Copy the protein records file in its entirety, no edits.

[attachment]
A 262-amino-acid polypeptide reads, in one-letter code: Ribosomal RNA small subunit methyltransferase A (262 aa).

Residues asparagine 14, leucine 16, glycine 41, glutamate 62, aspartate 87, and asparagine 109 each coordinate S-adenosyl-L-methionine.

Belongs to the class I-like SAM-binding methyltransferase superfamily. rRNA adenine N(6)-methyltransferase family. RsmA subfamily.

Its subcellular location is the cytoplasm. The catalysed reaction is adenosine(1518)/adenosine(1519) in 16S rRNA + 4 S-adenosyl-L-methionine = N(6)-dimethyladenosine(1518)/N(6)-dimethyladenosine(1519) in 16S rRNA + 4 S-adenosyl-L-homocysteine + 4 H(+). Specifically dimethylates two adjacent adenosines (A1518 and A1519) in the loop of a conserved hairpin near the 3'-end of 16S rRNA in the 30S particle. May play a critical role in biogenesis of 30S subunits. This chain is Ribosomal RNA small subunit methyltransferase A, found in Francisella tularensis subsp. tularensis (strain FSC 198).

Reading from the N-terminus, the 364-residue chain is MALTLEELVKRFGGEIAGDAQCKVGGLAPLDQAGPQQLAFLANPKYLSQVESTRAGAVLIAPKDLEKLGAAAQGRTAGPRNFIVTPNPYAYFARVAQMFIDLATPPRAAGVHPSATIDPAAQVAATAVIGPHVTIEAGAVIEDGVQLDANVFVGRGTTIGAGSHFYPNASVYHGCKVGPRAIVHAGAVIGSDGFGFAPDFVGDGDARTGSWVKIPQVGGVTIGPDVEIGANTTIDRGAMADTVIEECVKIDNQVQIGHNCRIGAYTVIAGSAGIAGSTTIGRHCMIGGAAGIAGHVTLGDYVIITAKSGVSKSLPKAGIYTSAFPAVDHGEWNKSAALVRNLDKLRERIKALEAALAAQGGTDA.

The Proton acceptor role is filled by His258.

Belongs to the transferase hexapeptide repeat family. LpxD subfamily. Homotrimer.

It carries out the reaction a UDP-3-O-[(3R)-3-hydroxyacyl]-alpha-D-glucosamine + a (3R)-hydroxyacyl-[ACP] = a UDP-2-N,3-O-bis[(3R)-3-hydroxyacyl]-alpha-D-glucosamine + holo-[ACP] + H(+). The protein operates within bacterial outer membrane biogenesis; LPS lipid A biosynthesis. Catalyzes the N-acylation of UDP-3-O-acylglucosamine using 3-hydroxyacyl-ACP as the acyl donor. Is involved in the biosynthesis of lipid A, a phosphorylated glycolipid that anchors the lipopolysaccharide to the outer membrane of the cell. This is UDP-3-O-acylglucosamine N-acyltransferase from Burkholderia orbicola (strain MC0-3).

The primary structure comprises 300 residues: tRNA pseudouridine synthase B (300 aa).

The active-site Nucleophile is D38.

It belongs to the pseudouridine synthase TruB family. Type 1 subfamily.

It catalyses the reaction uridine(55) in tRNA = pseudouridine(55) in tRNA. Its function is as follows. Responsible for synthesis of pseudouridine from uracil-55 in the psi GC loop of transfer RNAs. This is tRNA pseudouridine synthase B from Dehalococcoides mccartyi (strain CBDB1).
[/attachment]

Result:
A 262-amino-acid polypeptide reads, in one-letter code: Ribosomal RNA small subunit methyltransferase A (262 aa).

Residues asparagine 14, leucine 16, glycine 41, glutamate 62, aspartate 87, and asparagine 109 each coordinate S-adenosyl-L-methionine.

Belongs to the class I-like SAM-binding methyltransferase superfamily. rRNA adenine N(6)-methyltransferase family. RsmA subfamily.

Its subcellular location is the cytoplasm. The catalysed reaction is adenosine(1518)/adenosine(1519) in 16S rRNA + 4 S-adenosyl-L-methionine = N(6)-dimethyladenosine(1518)/N(6)-dimethyladenosine(1519) in 16S rRNA + 4 S-adenosyl-L-homocysteine + 4 H(+). Specifically dimethylates two adjacent adenosines (A1518 and A1519) in the loop of a conserved hairpin near the 3'-end of 16S rRNA in the 30S particle. May play a critical role in biogenesis of 30S subunits. This chain is Ribosomal RNA small subunit methyltransferase A, found in Francisella tularensis subsp. tularensis (strain FSC 198).

Reading from the N-terminus, the 364-residue chain is MALTLEELVKRFGGEIAGDAQCKVGGLAPLDQAGPQQLAFLANPKYLSQVESTRAGAVLIAPKDLEKLGAAAQGRTAGPRNFIVTPNPYAYFARVAQMFIDLATPPRAAGVHPSATIDPAAQVAATAVIGPHVTIEAGAVIEDGVQLDANVFVGRGTTIGAGSHFYPNASVYHGCKVGPRAIVHAGAVIGSDGFGFAPDFVGDGDARTGSWVKIPQVGGVTIGPDVEIGANTTIDRGAMADTVIEECVKIDNQVQIGHNCRIGAYTVIAGSAGIAGSTTIGRHCMIGGAAGIAGHVTLGDYVIITAKSGVSKSLPKAGIYTSAFPAVDHGEWNKSAALVRNLDKLRERIKALEAALAAQGGTDA.

The Proton acceptor role is filled by His258.

Belongs to the transferase hexapeptide repeat family. LpxD subfamily. Homotrimer.

It carries out the reaction a UDP-3-O-[(3R)-3-hydroxyacyl]-alpha-D-glucosamine + a (3R)-hydroxyacyl-[ACP] = a UDP-2-N,3-O-bis[(3R)-3-hydroxyacyl]-alpha-D-glucosamine + holo-[ACP] + H(+). The protein operates within bacterial outer membrane biogenesis; LPS lipid A biosynthesis. Catalyzes the N-acylation of UDP-3-O-acylglucosamine using 3-hydroxyacyl-ACP as the acyl donor. Is involved in the biosynthesis of lipid A, a phosphorylated glycolipid that anchors the lipopolysaccharide to the outer membrane of the cell. This is UDP-3-O-acylglucosamine N-acyltransferase from Burkholderia orbicola (strain MC0-3).

The primary structure comprises 300 residues: tRNA pseudouridine synthase B (300 aa).

The active-site Nucleophile is D38.

It belongs to the pseudouridine synthase TruB family. Type 1 subfamily.

It catalyses the reaction uridine(55) in tRNA = pseudouridine(55) in tRNA. Its function is as follows. Responsible for synthesis of pseudouridine from uracil-55 in the psi GC loop of transfer RNAs. This is tRNA pseudouridine synthase B from Dehalococcoides mccartyi (strain CBDB1).